This is Parkinson's awareness week. I wish to start by recognising the importance of raising public awareness about those who live with the disease—not just the people who have the disease, but their carers and families. I pay tribute to the Parkinson's Disease Society for the important part that it plays in providing support, advice and information that make a world of difference to so many people who live with Parkinson's every day. The society is an essential part of the support and care that is now on offer in this country, and it should be proud of the work that it has done in the past few years.

The background to today's debate is the transformation of care, particularly for older people. Most people who suffer from Parkinson's disease are over 50, so they are the very people who have benefited from the remarkable changes in the national health service and the social care system over the past few years. Life expectancy is at a record high, and GPs and consultants are now far less likely arbitrarily to deny care to older people in the way that we know happened once upon a time. For example, heart surgery for the over-75s has gone up from 2 per cent. to 10 per cent. That is a good example of how age discrimination has been stamped out in the past few years. That did not happen by accident, but because of our approach, the application of our values and our record investment in the health and social care system.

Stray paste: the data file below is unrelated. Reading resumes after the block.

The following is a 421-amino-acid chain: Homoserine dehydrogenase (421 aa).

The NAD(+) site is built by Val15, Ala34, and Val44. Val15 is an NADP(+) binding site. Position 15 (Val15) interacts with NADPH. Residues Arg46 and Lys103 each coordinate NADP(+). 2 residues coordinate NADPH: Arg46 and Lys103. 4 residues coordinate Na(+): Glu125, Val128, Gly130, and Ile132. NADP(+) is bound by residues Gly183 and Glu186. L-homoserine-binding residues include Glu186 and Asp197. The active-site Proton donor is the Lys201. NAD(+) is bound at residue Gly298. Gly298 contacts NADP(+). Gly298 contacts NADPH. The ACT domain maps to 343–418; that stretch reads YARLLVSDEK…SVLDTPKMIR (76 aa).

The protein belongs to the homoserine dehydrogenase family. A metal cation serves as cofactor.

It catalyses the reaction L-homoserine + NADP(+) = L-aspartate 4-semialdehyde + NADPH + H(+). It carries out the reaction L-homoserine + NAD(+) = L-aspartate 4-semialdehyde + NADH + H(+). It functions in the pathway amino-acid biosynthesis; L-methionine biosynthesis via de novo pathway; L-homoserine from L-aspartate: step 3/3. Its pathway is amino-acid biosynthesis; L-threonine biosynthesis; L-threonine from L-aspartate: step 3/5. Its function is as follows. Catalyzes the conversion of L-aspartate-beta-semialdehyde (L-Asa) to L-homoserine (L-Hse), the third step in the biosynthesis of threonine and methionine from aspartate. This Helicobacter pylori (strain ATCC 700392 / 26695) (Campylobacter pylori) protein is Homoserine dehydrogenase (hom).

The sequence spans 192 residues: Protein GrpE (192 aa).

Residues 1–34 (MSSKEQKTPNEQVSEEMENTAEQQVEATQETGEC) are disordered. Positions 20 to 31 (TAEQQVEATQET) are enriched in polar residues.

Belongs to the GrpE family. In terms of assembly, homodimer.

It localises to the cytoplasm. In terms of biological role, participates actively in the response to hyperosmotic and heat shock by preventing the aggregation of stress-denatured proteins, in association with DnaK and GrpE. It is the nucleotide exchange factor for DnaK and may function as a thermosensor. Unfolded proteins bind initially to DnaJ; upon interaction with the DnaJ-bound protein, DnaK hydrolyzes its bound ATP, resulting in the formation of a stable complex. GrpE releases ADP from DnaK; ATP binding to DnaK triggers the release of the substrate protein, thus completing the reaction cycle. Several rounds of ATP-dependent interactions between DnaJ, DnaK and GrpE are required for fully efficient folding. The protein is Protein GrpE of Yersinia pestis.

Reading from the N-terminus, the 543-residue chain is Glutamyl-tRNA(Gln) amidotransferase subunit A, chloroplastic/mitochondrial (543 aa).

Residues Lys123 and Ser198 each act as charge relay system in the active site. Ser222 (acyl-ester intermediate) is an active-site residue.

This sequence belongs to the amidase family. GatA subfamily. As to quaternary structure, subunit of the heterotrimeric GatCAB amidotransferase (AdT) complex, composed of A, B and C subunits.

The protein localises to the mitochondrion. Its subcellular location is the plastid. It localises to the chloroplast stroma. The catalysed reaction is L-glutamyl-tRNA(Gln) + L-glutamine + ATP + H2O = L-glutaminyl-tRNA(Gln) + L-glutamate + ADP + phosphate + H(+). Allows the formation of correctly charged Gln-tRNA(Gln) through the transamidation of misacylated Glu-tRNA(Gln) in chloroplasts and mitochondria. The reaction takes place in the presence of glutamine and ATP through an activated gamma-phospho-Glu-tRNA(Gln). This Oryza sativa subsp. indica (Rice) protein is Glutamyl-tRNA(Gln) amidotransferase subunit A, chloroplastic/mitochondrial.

Not only do older people now get treated when they go into hospital but they get home faster. We have slashed the number of delayed discharges from over 7,000 on any given day in 2001 to just over 2,000 by December 2005. When older people get home, they are provided with far greater support than in the past. Homes with home care are up by more than 52 per cent. since 1998–99, and 40 per cent. more people are supported in living at home than in the past. That is very